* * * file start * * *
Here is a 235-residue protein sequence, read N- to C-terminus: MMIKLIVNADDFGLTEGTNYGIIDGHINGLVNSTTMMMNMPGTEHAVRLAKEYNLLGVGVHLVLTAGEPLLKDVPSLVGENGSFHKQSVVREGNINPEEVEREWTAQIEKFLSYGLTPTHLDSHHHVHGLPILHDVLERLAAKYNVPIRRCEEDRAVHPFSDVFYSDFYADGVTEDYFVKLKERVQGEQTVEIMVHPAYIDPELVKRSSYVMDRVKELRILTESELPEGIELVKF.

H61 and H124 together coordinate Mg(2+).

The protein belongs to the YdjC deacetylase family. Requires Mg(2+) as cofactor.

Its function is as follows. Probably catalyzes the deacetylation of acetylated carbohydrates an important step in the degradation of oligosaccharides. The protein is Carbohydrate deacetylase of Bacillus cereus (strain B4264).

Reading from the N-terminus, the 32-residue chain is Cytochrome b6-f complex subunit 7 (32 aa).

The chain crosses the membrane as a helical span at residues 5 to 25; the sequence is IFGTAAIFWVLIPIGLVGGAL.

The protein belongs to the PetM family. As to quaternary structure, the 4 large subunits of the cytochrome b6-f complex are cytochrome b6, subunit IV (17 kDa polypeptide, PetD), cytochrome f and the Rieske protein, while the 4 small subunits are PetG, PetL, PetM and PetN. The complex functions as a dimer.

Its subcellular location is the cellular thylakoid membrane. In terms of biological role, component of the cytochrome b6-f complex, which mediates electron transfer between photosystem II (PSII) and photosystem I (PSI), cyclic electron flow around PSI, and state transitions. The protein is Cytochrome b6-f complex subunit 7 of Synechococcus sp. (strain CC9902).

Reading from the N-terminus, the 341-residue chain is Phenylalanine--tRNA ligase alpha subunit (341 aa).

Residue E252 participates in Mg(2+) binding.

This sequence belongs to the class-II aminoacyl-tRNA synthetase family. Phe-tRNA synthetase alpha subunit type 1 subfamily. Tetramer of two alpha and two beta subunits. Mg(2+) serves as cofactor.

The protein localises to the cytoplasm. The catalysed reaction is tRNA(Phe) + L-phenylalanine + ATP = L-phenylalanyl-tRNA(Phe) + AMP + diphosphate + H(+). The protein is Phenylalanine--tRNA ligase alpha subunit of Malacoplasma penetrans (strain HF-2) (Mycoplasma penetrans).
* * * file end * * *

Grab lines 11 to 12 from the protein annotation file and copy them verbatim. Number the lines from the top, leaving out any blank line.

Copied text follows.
This sequence belongs to the class-II aminoacyl-tRNA synthetase family. Phe-tRNA synthetase alpha subunit type 1 subfamily. Tetramer of two alpha and two beta subunits. Mg(2+) serves as cofactor.

The protein localises to the cytoplasm. The catalysed reaction is tRNA(Phe) + L-phenylalanine + ATP = L-phenylalanyl-tRNA(Phe) + AMP + diphosphate + H(+). The protein is Phenylalanine--tRNA ligase alpha subunit of Malacoplasma penetrans (strain HF-2) (Mycoplasma penetrans).